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6 Month Trial for the New Army Physical Readiness Test APRT

The new Army Physical Readiness Test (APRT) This PT Test is a NO-GO for now APR 2013
WASHINGTON (Army News Service, April 11, 2011)

So far, pilot testing for the new Army Physical Readiness Test has only been conducted at Fort Jackson, S.C., where the
Army Physical Fitness School is located.

This week, however, the new Army Physical Readiness Test, or APRT, will be given to a pilot unit at Fort Leonard Wood,
Mo., and scheduled to take it with them was Maj. Gen. Richard Longo, deputy commanding general for initial military
training at the U.S. Army Training and Doctrine Command.

“A lot of people ask, ‘hey, what’s the standard, how many push-ups do I have to do?’ We have no idea at this stage,”
Longo explained. “We’re going to be giving this test in pilot form to 10,000 Soldiers between now and September — all age
groups, male and female, Active Component and Reserve Component, and Soldier-just-entered-the-Army and Soldier-

“We really need this data so we know what excellence looks like yet, what average looks like, and what not meeting the
standard looks like,” Longo said.

The new test will still be given twice a year, according to current plans, and the new Army Combat Readiness Test — run in
battle gear with weapon — may be used primarily only as a pre-deployment measurement tool for commanders.

But one thing’s for certain the new tests: Short duration does not necessarily equate to easy. Especially when performing
push-ups for the Army’s new APRT.

“Because there is no rest period allowed, and the positioning of the hands is less — the technical word is — ‘loosey-
goosey,’ we’re finding (the new test) to be harder. We are learning some lessons, none of which we could even begin to
call preliminary conclusions, yet,” Longo said.

“There’s a reason why we teach precision of movement,” said Frank Palkoska, director of U.S. Army Physical Fitness
School at Fort Jackson, S.C.

“In the past, we didn’t enforce much precision and exercise prescription as we do today. There’s an important aspect of
that we teach the correct motor pattern in a controlled environment so that when Soldiers have to execute that same motor
pattern in an uncontrolled environment that we call combat, they have a proper motor pattern to revert back to. This also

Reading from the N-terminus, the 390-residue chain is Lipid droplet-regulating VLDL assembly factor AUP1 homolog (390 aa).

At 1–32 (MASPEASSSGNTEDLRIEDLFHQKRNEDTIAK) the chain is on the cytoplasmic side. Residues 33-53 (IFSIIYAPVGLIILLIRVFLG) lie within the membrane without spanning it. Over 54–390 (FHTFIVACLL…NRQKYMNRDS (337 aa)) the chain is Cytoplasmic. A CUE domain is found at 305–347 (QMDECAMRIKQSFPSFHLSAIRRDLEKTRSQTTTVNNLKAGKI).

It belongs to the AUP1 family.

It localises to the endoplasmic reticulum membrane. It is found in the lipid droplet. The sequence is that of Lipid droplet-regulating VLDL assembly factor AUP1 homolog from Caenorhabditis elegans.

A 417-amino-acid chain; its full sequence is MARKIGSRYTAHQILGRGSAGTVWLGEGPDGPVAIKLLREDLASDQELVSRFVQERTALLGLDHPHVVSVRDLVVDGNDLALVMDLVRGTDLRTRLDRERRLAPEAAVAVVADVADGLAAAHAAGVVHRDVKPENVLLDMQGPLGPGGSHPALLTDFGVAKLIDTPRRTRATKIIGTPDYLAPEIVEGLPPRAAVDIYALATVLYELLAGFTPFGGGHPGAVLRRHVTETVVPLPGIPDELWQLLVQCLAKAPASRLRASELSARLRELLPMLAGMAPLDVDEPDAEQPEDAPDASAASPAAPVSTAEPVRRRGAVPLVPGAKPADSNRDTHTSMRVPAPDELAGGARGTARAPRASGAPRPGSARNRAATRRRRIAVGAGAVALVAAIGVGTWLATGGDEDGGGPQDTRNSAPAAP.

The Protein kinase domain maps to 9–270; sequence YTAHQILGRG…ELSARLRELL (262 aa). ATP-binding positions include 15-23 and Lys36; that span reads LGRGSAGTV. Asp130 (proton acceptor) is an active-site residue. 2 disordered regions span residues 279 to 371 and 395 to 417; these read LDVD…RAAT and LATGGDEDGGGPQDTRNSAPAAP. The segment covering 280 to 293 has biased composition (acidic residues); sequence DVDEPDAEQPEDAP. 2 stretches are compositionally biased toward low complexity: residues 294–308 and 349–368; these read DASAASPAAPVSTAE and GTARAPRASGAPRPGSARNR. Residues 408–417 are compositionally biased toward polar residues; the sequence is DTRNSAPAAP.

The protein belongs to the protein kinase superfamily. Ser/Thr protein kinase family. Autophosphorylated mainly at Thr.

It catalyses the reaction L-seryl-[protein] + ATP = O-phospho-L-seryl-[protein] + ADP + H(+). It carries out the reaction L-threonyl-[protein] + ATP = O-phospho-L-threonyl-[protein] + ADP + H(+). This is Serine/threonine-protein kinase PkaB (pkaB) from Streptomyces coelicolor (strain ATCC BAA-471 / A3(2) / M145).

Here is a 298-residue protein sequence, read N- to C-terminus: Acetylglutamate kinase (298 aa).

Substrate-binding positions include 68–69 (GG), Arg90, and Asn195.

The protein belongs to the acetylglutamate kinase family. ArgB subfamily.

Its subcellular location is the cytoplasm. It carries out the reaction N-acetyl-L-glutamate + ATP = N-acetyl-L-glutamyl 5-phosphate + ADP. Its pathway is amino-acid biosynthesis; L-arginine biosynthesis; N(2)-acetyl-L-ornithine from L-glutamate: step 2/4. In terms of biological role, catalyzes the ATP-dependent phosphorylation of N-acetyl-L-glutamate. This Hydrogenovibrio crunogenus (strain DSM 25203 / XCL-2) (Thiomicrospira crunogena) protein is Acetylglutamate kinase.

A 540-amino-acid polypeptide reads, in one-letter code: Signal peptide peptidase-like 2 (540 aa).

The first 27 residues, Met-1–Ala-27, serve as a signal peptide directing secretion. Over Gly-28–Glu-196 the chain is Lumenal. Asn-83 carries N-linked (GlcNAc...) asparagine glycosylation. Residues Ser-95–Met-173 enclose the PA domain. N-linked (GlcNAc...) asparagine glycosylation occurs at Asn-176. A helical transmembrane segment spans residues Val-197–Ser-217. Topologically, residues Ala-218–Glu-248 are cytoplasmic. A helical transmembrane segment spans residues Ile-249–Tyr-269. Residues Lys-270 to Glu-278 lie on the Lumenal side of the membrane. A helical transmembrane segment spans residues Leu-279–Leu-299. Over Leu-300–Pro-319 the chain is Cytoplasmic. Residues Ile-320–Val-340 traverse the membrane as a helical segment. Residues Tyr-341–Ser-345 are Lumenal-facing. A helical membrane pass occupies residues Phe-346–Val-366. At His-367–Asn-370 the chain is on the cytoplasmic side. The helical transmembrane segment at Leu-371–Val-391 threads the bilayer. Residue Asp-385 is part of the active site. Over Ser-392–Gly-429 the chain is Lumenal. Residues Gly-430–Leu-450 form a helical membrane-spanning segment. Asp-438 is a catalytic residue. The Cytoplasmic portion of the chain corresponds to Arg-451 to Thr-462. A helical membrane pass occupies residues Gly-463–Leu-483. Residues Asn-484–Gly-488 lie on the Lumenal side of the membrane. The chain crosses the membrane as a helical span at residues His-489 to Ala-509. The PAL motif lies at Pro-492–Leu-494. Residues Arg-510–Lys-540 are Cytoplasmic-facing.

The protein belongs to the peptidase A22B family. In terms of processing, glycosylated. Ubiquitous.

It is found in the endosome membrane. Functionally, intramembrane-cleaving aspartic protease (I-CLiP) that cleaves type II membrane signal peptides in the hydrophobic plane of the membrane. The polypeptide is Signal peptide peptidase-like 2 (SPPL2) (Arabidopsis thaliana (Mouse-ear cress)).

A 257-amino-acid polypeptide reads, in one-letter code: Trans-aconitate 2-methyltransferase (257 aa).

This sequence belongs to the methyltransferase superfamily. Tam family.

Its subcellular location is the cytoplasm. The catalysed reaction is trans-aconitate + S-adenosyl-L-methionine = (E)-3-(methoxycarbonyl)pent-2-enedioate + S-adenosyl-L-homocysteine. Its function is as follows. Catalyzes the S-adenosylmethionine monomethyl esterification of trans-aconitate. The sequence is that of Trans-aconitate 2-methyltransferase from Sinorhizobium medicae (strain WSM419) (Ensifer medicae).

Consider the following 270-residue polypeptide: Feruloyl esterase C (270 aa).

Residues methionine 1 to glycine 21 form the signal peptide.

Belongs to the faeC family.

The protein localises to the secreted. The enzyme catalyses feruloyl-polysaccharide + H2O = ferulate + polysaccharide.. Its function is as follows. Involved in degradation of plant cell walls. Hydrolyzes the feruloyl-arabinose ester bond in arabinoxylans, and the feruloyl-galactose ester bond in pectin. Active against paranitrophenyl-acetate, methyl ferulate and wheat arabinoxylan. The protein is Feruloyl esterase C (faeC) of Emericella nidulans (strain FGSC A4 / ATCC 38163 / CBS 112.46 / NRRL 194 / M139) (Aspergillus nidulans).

helps us avoid injury, which has been a big problem for our Army in the past,” Palkoska said.

To illustrate the difference, Sgt. 1st Class Amanda Kokkonen, Advanced Individual Training Platoon Sergeant of the Year,
told how she used to perform the PT test.

“During the two minutes of push-ups of the APFT (Army Physical Fitness Test) we currently do, I do between 60 to 70.
Today, (at the Pentagon demo) I did about 29 push-ups in one minute. It sounds like a big difference but for me, the
biggest difference is the fact that I can’t move my hands and use different muscle groups. Also, not being able to take a
break, or sag or bow my back definitely makes a big difference.

Under the new test, the Soldier must place their hands in an anatomically correct position. This exhibits the maximum force
by virtue of the hand placement, Palkoska said.

“We’re testing their ability for one-minute’s worth of muscular endurance and this becomes a true muscular endurance
assessment. In the old APFT, the two minutes of push-ups wasn’t a true muscular endurance assessment because we
allowed you to rest,” Pakoska said.

The new test is aligned with the new PT manual, which is TC 3-22.20 which replaced FM21-20.

“If you’re still looking at the old doctrine, go online and download a copy of the new TC which aligns the physical training
with the warrior tasks and battle drills we ask of all of our Soldiers, regardless of MOS (Military Occupational Specialty), in
combat,” Longo said.

The manual can be delivered through an app on any type of phone for free. Along with the text are video demonstrations
of each exercise.

In the coming weeks, U.S. Army Forces Command will identify those units where pilot testing will occur through September.

Implementation is a different story, said Longo. While the program may be implemented as early as October, he says he
may learn that more data is needed before making this decision.

“This is catching on because of two reasons: the first is that all of our privates who are going through initial entry training,
all of our second lieutenants who are going through the basic officer leadership course, all of our warrant officers going
through the warrant officer basic course are being exposed to this.

“Secondly, all of our leaders who go through the warrior leader course, the senior leader course, the advance leader
course, the captain’s career course, the pre-command course, all of our leaders are being exposed to this as well, so this
new change in the way we’re conducting PT will be the only standard they know,” Longo said.

The following information comes from Appendix A, of the upcoming revision to TC 3-22.20, the APRT event sequence is as


  1. 60-yard progressive shuttle run
  2. standing long jump
  3. push-up
  4. 1.5-mile run